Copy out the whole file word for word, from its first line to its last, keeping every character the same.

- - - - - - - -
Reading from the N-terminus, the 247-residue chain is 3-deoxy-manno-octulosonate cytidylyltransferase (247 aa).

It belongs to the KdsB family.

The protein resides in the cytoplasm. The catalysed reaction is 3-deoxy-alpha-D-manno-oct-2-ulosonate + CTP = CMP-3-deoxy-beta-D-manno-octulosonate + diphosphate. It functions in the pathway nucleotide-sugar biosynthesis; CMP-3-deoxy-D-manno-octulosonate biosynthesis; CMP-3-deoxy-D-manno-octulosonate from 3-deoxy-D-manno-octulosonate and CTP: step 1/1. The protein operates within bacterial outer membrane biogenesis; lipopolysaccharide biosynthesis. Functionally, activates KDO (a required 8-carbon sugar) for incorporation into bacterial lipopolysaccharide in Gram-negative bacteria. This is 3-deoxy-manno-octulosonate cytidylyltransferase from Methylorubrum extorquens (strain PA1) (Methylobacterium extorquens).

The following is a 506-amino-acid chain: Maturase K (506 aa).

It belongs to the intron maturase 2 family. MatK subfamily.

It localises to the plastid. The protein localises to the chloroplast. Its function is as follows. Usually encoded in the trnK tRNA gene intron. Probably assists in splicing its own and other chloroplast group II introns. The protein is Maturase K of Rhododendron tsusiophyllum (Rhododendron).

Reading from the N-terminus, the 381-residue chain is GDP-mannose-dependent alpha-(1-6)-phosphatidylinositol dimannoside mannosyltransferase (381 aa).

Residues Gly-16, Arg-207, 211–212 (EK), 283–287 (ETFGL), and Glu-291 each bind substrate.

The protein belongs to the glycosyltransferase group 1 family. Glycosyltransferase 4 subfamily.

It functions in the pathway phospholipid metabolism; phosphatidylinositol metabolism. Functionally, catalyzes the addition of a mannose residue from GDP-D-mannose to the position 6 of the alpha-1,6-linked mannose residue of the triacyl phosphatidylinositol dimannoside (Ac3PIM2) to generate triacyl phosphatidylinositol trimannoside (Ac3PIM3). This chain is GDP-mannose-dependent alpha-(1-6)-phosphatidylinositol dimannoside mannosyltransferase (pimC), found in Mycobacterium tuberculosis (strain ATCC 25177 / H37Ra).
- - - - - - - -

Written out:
Reading from the N-terminus, the 247-residue chain is 3-deoxy-manno-octulosonate cytidylyltransferase (247 aa).

It belongs to the KdsB family.

The protein resides in the cytoplasm. The catalysed reaction is 3-deoxy-alpha-D-manno-oct-2-ulosonate + CTP = CMP-3-deoxy-beta-D-manno-octulosonate + diphosphate. It functions in the pathway nucleotide-sugar biosynthesis; CMP-3-deoxy-D-manno-octulosonate biosynthesis; CMP-3-deoxy-D-manno-octulosonate from 3-deoxy-D-manno-octulosonate and CTP: step 1/1. The protein operates within bacterial outer membrane biogenesis; lipopolysaccharide biosynthesis. Functionally, activates KDO (a required 8-carbon sugar) for incorporation into bacterial lipopolysaccharide in Gram-negative bacteria. This is 3-deoxy-manno-octulosonate cytidylyltransferase from Methylorubrum extorquens (strain PA1) (Methylobacterium extorquens).

The following is a 506-amino-acid chain: Maturase K (506 aa).

It belongs to the intron maturase 2 family. MatK subfamily.

It localises to the plastid. The protein localises to the chloroplast. Its function is as follows. Usually encoded in the trnK tRNA gene intron. Probably assists in splicing its own and other chloroplast group II introns. The protein is Maturase K of Rhododendron tsusiophyllum (Rhododendron).

Reading from the N-terminus, the 381-residue chain is GDP-mannose-dependent alpha-(1-6)-phosphatidylinositol dimannoside mannosyltransferase (381 aa).

Residues Gly-16, Arg-207, 211–212 (EK), 283–287 (ETFGL), and Glu-291 each bind substrate.

The protein belongs to the glycosyltransferase group 1 family. Glycosyltransferase 4 subfamily.

It functions in the pathway phospholipid metabolism; phosphatidylinositol metabolism. Functionally, catalyzes the addition of a mannose residue from GDP-D-mannose to the position 6 of the alpha-1,6-linked mannose residue of the triacyl phosphatidylinositol dimannoside (Ac3PIM2) to generate triacyl phosphatidylinositol trimannoside (Ac3PIM3). This chain is GDP-mannose-dependent alpha-(1-6)-phosphatidylinositol dimannoside mannosyltransferase (pimC), found in Mycobacterium tuberculosis (strain ATCC 25177 / H37Ra).